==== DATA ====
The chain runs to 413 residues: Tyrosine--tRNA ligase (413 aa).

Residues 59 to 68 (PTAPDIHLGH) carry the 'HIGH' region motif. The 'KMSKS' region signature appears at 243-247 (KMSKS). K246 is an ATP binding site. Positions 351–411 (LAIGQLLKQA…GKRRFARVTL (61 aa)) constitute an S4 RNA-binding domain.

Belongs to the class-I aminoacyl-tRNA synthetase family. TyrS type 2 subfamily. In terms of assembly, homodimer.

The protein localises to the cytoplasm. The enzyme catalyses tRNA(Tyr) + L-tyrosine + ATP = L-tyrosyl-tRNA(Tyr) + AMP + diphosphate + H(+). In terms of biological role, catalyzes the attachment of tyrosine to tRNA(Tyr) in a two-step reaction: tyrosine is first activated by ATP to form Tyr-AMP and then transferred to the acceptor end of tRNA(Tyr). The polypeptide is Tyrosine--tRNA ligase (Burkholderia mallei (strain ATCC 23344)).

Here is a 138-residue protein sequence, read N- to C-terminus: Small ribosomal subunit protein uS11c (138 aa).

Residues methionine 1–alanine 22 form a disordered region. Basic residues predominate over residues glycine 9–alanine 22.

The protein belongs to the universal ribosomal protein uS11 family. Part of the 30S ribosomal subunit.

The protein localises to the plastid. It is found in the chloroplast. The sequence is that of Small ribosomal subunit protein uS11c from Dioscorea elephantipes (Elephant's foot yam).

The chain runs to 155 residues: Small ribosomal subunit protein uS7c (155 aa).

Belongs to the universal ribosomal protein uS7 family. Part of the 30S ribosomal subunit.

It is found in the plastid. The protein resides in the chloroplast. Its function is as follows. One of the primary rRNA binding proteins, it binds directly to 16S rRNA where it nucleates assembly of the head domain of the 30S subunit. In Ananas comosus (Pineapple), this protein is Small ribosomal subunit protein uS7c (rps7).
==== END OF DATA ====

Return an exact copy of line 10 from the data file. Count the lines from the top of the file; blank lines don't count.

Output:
Belongs to the universal ribosomal protein uS7 family. Part of the 30S ribosomal subunit.